Human exposure to anopheline mosquitoes occurs primarily indoors, even for users of insecticide-treated nets in Luangwa Valley, South-east Zambia
Seyoum, A, Sikaala, C, Chanda, J, Chinula, D, Ntamatungiro, A, Hawela, M, Miller, John, Russell, Tanya, Briët, O, and Killeen, G (2012) Human exposure to anopheline mosquitoes occurs primarily indoors, even for users of insecticide-treated nets in Luangwa Valley, South-east Zambia. Parasites & Vectors, 5. p. 101.
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Background: Current front line malaria vector control methods such as indoor residual spraying (IRS) and long-lasting insecticidal nets (LLINs), rely upon the preference of many primary vectors to feed and/or rest inside human habitations where they can be targeted with domestically-applied insecticidal products. We studied the human biting behaviour of the malaria vector Anopheles funestus Giles and the potential malaria vector Anopheles quadriannulatus Theobald in Luangwa valley, south-east Zambia.
Methods: Mosquitoes were collected by human landing catch in blocks of houses with either combined use of deltamethrin-based IRS and LLINs or LLINs alone. Human behaviour data were collected to estimate how much exposure to mosquito bites indoors and outdoors occurred at various times of the night for LLIN users and non-users.
Results: Anopheles funestus and An. quadriannulatus did not show preference to bite either indoors or outdoors: the proportions [95% confidence interval] caught indoors were 0.586 [0.303, 0.821] and 0.624 [0.324, 0.852], respectively. However, the overwhelming majority of both species were caught at times when most people are indoors. The proportion of mosquitoes caught at a time when most people are indoors were 0.981 [0.881, 0.997] and 0.897 [0.731, 0.965], respectively, so the proportion of human exposure to both species occuring indoors was high for individuals lacking LLINs (An. funestus: 0.983 and An. quadriannulatus: 0.970, respectively). While LLIN users were better protected, more than half of their exposure was nevertheless estimated to occur indoors (An. funestus: 0.570 and An. quadriannulatus: 0.584).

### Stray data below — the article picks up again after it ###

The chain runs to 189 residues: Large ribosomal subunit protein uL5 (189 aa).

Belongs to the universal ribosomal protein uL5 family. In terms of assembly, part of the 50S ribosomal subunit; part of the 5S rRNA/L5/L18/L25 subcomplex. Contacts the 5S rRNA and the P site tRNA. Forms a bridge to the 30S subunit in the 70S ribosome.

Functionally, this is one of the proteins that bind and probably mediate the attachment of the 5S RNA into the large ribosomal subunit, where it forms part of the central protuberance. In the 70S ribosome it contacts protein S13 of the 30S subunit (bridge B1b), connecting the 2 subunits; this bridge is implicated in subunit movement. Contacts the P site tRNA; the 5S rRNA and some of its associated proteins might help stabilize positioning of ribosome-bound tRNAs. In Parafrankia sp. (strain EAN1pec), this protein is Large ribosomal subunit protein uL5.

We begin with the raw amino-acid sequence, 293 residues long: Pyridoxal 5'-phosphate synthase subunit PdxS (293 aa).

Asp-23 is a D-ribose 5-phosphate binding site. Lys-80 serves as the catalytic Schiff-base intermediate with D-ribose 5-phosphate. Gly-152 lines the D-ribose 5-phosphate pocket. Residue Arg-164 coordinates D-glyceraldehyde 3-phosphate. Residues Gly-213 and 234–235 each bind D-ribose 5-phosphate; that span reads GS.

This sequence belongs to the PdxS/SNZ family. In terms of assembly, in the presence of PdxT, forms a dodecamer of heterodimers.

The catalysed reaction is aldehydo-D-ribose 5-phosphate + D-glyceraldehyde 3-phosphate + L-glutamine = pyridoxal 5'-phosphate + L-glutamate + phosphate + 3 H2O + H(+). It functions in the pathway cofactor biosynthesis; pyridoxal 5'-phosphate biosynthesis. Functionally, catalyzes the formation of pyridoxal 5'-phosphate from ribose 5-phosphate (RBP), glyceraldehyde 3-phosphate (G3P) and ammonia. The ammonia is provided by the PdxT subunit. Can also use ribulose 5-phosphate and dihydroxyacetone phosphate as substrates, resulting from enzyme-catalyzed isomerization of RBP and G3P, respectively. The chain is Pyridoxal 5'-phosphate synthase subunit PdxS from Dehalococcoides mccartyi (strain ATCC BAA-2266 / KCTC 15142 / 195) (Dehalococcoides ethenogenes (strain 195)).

Conclusions: The proportion of human exposure to both An. funestus and An. quadriannulatus occuring indoors was high in the area and hence both species might be responsive to further peri-domestic measures if these mosquitoes are susceptible to insecticidal products.
|Item Type:||Article (Refereed Research - C1)|
|Keywords:||Anopheles funestus, Anopheles quadriannulatus, behaviour, Zambia|
© 2012 Seyoum et al.; licensee BioMed Central Ltd. This is an Open Access article distributed under the terms of the Creative Commons Attribution License (http://creativecommons.org/licenses/by/2.0), which permits unrestricted use, distribution, and reproduction in any medium, provided the original work is properly cited.
|Date Deposited:||25 Oct 2012 22:57|
|FoR Codes:||11 MEDICAL AND HEALTH SCIENCES > 1117 Public Health and Health Services > 111799 Public Health and Health Services not elsewhere classified @ 30%
06 BIOLOGICAL SCIENCES > 0602 Ecology > 060207 Population Ecology @ 70%
|SEO Codes:||92 HEALTH > 9204 Public Health (excl. Specific Population Health) > 920499 Public Health (excl. Specific Population Health) not elsewhere classified @ 50%
96 ENVIRONMENT > 9604 Control of Pests, Diseases and Exotic Species > 960405 Control of Pests, Diseases and Exotic Species at Regional or Larger Scales @ 50%
|Citation Count from Web of Science||